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This is a letter which I received.

I keep coming back to Freud because I have always been interested in how people make sense of the past. This was Freud's great subject. I don't go to his work for answers, but I still find his answers "good to think with." Some years ago I curated an exhibition at the Library of Congress in Washington D.C. (which traveled internationally) that attempted to make sense of Freud within cultural history. You can see much of the material of the exhibition here. In the exhibition there are film clips that show the impact of psychoanalysis on popular culture, and there is a voice recording of Freud made at the end of his life (in English).

This year I actually was interviewed as Sigmund Freud at a program at New York’s The Jewish Museum. I even got to see a cigar box from their collections!

The writer of this letter emphasized the 'as'. I suppose he intended something. But I don't know. Besides, I don't know what it means that 'he was interviewed as Sigmund Freud.' Does it mean that he was interviewed from interviewer as though he was a great psychologist like Freud?

I would be much obliged if you help me.:)

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    My very uneducated guess from the letter fragment would be that he was asked to be interviewed while playing the part of Freud. – JSanchez Mar 15 '14 at 6:04
  • Sounds interesting - what's the source/link? – Leon Conrad Mar 15 '14 at 11:29
  • It sounds like this person is an expert when it comes to Freud, so he was interviewed as though he actually was Freud. The emphasis is likely just because "interviewed" is more usually followed by "by". Not that there could be any confusion unless the writer was writing this within Freud's lifetime, but it just makes clear that he is correctly using "as" here. – nxx Mar 15 '14 at 15:54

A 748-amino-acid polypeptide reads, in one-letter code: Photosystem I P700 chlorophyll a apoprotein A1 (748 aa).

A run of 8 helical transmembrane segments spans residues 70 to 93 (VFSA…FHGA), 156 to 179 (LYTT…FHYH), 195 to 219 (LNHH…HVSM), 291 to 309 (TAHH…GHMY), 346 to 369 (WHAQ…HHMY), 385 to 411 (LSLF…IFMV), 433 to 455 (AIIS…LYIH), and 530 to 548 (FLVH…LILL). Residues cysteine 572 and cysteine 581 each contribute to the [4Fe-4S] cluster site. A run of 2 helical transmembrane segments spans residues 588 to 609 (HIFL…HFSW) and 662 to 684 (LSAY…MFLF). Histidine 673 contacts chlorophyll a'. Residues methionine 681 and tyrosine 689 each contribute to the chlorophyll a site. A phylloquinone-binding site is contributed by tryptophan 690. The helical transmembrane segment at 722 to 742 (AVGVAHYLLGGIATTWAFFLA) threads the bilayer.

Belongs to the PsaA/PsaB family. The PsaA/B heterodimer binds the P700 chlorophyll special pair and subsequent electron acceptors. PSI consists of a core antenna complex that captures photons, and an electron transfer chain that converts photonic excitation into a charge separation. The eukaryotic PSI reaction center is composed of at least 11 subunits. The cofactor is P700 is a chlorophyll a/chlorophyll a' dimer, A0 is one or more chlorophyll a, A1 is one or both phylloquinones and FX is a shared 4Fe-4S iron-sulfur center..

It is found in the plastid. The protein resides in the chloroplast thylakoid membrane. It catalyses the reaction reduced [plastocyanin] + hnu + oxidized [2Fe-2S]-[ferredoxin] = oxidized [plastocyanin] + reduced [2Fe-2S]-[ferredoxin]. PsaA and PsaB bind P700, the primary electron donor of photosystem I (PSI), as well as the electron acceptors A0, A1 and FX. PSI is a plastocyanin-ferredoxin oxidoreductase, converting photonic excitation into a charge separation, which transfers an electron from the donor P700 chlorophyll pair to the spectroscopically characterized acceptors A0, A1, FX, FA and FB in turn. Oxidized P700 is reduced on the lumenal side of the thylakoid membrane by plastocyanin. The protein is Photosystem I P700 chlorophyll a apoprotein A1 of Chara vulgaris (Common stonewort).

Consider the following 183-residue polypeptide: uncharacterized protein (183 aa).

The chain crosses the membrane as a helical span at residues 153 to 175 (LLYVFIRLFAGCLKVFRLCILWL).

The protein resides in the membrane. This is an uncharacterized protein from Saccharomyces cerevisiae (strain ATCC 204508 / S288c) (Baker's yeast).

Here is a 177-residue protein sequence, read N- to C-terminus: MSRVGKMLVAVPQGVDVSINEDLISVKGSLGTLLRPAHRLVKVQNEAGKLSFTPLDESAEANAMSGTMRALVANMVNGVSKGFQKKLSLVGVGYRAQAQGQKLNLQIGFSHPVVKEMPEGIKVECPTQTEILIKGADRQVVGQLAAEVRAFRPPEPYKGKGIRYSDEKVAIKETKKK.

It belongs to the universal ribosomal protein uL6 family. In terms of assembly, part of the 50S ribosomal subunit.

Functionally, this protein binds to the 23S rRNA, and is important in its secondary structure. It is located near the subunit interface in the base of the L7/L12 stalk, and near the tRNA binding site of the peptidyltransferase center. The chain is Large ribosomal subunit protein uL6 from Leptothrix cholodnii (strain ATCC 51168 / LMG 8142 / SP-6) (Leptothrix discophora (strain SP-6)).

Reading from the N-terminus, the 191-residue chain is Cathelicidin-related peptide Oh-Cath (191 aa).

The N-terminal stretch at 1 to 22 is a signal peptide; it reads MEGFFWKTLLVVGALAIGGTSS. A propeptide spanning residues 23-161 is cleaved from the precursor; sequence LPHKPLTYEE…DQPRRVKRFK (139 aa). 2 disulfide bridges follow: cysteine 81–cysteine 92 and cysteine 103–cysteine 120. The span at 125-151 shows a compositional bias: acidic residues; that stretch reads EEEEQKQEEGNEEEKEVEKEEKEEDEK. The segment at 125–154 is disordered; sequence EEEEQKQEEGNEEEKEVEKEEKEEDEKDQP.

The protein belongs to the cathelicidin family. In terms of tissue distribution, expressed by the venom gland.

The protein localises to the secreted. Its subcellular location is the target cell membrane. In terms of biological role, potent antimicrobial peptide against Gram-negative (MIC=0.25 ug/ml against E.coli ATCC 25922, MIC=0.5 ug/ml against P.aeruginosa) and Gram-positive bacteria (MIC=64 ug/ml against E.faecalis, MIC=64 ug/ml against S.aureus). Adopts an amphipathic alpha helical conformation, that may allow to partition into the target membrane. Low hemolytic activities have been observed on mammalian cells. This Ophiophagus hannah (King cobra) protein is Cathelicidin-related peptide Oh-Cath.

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You are correct. They staged an interview where he pretended to be Sigmund Freud.

Given that he doesn't mention a script, it seems that he was considered to be such an expert on Freud that it was felt he could play the part and answer questions as if he, himself, were Freud.

Otherwise, he might have said, "I played the role of Freud in a play where Freud was being interviewed."

This still might be his meaning, but the way he phrased it sounds as if he was answering questions in the guise of Sigmund Freud, and trying to answer them as he believed Freud would have.

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Provided he wasn't interviewed BY him, the AS should imply that he was either playing a role as him or had skinned his face beforehand, to gain his appearance, as Leatherface does in Texas Chainsaw Massacre.

The answer must be self-evident - or, rather, I truly hope it is.

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